Eliminating the Stigma of Mental Health

Dr. Bennett L. Laventhal, Congressman Patrick Kennedy, and Alderman Willie B. Cochran at a Mental Health Forum on November 13, 2014. 

Dr. Bennett L. Laventhal, Congressman Patrick Kennedy, and Alderman Willie B. Cochran at a Mental Health Forum on November 13, 2014. 

Over the last few years, I have been working diligently to promote the availability of Mental Health Resources in our community. Just to name a few accomplishments: we have re-opened a Mental Health Clinic in Woodlawn that's now operated by Thresholds, we have opened a Pediatric Mental Health Center in Englewood, and we have brought in Metropolitan Family Services to Back of the Yards/New City to provide mental health and counseling resources to children and their families. However, our issues with Mental Health do not end once resources are made available. It is very unfortunate that the topic of Mental Health has been stigmatized over the years. It is so stigmatized, that even when resources are readily available, many individuals choose not to seek help for fear of being labeled as "crazy" or another offensive term. 

But statistics show that mental health disorders are very common: 

  • 1 in 5 children birth to age 18 has a diagnosable mental disorder. 
  • 50% of all chronic mental illness begins by age of 14. 
  • 50% of children and youth in the child welfare system have mental health problems. 
  • 54% of children with emotional and behavioral disturbances drop out of school. 
  • 70% of children and adolescents are not receiving any treatment for their mental illness. 
  • 70% of the youth in juvenile justice systems have at least one mental health condition. 
  • 90% of children who commit suicide have a mental health disorder. 

Because of this, I have been working alongside strong community partners to better educate everyone about Mental Health issues, the various kinds of mental illnesses, treatment options, and - most importantly - how common it is to have a mental illness and successfully treat it! There is nothing to be stigmatized about receiving mental health treatments. Individuals living with mental health challenges are all capable of living productive lives, just like everyone else. The key to achieving success in school, at home, socially, and throughout life is to access effective, empirically-supported mental health resources in the community. That's why I am working along with former Surgeon General Dr. David Satcher, Congressman Patrick Kennedy, Dr. Bennett L. Laventhal and Public Health Commissioner Dr. Bechara Choucair to promote and increase support for mental health resources to help us improve the outcomes of our children and families facing mental health issues.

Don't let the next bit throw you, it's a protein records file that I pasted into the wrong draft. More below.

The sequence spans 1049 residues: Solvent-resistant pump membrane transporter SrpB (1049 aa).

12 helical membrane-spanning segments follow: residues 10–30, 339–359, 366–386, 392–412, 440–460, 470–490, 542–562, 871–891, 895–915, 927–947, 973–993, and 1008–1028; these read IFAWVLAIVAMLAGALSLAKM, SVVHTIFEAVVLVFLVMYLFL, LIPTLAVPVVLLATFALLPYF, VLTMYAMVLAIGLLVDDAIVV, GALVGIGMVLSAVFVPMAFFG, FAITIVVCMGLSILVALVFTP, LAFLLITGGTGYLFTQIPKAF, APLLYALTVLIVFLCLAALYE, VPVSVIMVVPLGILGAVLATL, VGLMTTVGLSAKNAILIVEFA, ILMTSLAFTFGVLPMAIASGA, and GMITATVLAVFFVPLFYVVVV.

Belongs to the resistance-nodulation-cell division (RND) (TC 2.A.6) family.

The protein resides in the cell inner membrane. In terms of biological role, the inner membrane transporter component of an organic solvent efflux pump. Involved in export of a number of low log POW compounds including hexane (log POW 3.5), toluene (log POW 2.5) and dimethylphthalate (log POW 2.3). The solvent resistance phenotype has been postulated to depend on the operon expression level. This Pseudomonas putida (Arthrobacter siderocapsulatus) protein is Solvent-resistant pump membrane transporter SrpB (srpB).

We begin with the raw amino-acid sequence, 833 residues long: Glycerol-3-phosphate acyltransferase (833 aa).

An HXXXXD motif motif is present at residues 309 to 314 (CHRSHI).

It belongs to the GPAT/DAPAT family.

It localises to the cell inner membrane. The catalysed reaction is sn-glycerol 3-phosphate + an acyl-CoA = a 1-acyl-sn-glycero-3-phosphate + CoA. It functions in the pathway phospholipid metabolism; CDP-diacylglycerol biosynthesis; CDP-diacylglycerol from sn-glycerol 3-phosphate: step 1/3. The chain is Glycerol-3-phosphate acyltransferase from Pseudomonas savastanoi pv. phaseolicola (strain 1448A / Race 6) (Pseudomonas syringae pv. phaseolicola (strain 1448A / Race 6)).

The early years of a child's life are critical for identifying emotional and behavioral problems that can be an early signal of mental health disorders. Effective prevention and early intervention services promote positive cognitive, social, and emotional development of children. These kinds of development are prerequisites to school readiness and academic success. By providing support to parents through quality parenting education programs, we can help strengthen family relationships, reduce incidents of child abuse and neglect, and we can improve children's educational performance. When kids demonstrate emotional and behavioral concerns it is essential to provide timely assessments and interventions.

Individualized, child-centered and family-focused support services must address the unique needs of kids and their families. Integration of mental health with primary health services in health clinics, pediatrician offices, hospitals, and schools can help increase family engagement and lead to better treatment outcomes. Because developmental disorders in children can directly affect their school performance, it is extremely important to identify these early on before the child embarks on a path of academic failure! 

I cannot stress enough how important it is for all of us to let go of our negative thoughts as they relate to Mental Health Illnesses and instead focus on ensuring that none of our children go without necessary treatment. Ignoring these issues will have far lasting negative effects on the individuals, the children, the families, and our communities. Let's work together to reduce the stigma of seeking help, and instead, let's promote healthy communities. Healthy minds are just as important as healthy bodies. 

Posted on November 26, 2014 .